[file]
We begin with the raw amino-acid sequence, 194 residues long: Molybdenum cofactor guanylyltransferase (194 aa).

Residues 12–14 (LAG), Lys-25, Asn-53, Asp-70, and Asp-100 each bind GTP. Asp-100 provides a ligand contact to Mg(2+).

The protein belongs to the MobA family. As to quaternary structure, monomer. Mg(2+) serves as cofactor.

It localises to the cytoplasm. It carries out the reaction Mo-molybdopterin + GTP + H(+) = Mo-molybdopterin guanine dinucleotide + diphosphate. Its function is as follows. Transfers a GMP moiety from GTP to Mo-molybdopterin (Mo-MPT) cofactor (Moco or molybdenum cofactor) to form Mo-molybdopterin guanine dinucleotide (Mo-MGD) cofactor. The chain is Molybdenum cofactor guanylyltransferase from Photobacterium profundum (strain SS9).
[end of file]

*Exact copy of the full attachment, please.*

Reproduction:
We begin with the raw amino-acid sequence, 194 residues long: Molybdenum cofactor guanylyltransferase (194 aa).

Residues 12–14 (LAG), Lys-25, Asn-53, Asp-70, and Asp-100 each bind GTP. Asp-100 provides a ligand contact to Mg(2+).

The protein belongs to the MobA family. As to quaternary structure, monomer. Mg(2+) serves as cofactor.

It localises to the cytoplasm. It carries out the reaction Mo-molybdopterin + GTP + H(+) = Mo-molybdopterin guanine dinucleotide + diphosphate. Its function is as follows. Transfers a GMP moiety from GTP to Mo-molybdopterin (Mo-MPT) cofactor (Moco or molybdenum cofactor) to form Mo-molybdopterin guanine dinucleotide (Mo-MGD) cofactor. The chain is Molybdenum cofactor guanylyltransferase from Photobacterium profundum (strain SS9).